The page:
New York.- By Apostolos Zoupaniotis
On Thursday, December 13, Greek-American relations turn a new page with the inauguration of their strategic dialogue. The meeting will take place in Washington, D.C.; the two delegations are headed by Alternate Foreign Minister Giorgos Katrougalos and the U.S. Secretary of State Mike Pompeo.
The strategic dialogue between Greece and the United States was announced last May, following a meeting at the State Department between former Foreign Minister Nikos Kotzias and the Secretary of State Mike Pompeo.
During Thursday’s day-long meetings, the two delegations will examine in detail, along six axes, the specific ways in which their cooperative relationship will be shaped: Regional Political and Economic Issues, Defense and Security, Law Enforcement and Counter-terrorism, Regional Investment and Innovation, Trade and Investment-Finance, Energy Cooperation, People-to-People Ties.
The Greek Alternate Foreign Minister will be in New York on Wednesday, December 12, to meet with UN Secretary General’s consultant on Cyprus Jane Holl Lute, three days before the American diplomat arrive to Cyprus for meetings with the two leaders, in order to explore a possible resumption of the talks.
- What is the importance of establishing a strategic dialogue between Greece and the US?
I would say it is of historical importance, on two levels indeed: on the one hand, it upgrades the international standing of our country and demonstrates its position as a pillar of stability and a security provider in the wider region of the Middle East and the Balkans. The Prespa Agreement represents a milestone for our multidimensional policy for peace and consolidation of stability; yet, our foreign policy boasts many other initiatives of a diverse nature. As an example, let me just point out the trilateral cooperation schemes with Cyprus, Israel, Egypt, Jordan, Palestine, as well as with Bulgaria, Serbia, Albania, fYROM, Armenia, Georgia and other countries. The high level of the international standing of Greece during our term in government is demonstrated by the fact that President Obama selected our country for his last, historic speech and President Macron for his first inaugural speech on Europe. On the other hand, the economic dimension of the strategic dialogue is significant. We will discuss energy, trade and investments, with an emphasis on expertise and cutting-edge technology. We wish not only to maintain, but also to give a new impetus to the very positive momentum of the Thessaloniki International Fair.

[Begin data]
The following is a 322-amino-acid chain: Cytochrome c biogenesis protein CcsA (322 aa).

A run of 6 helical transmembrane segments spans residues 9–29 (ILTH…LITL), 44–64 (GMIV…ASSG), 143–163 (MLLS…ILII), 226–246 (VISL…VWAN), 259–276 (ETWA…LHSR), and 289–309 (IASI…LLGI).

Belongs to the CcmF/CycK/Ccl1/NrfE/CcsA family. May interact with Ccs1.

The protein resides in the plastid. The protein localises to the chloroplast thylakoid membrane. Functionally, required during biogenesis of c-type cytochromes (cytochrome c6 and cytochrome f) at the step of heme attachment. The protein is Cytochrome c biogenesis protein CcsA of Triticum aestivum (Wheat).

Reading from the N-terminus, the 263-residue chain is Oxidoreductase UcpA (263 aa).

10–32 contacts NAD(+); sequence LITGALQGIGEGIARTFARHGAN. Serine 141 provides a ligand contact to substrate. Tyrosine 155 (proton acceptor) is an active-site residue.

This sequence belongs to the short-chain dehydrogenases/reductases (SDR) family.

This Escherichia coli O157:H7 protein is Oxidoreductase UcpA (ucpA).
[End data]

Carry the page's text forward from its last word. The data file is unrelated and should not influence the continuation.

- What are the procedural arrangements in view to the first meeting on 13 December, and what results should we expect? Furthermore, how will dialogue develop in the meetings to follow?
From a procedural point of view, the dialogue will be organized in two streams. I will meet with Mr. Pompeo at the State Department to exchange views on the strategic characteristics of our bilateral relations. Subsequently, multi-member delegations of the two countries will examine in detail, along six axes, the specific ways in which our cooperative relationship will be shaped. These axes are: Regional Political and Economic Issues, Defense and Security, Law Enforcement and Counterterrorism, Regional Investment and Innovation, Trade and Investment-Finance, Energy Cooperation, People-to-People Ties. We clearly want this historic meeting to continue. For this reason, we will agree to its structured continuation, so that delegations from the two sides meet at least once a year to further pursue our cooperation.
- In light of your meeting on 12 December at the United Nations with Jane Holl Lute, do you consider it realistic to reach an agreement by the end of the year on the terms of reference for the resumption of the negotiations? What is the position of the Greek government?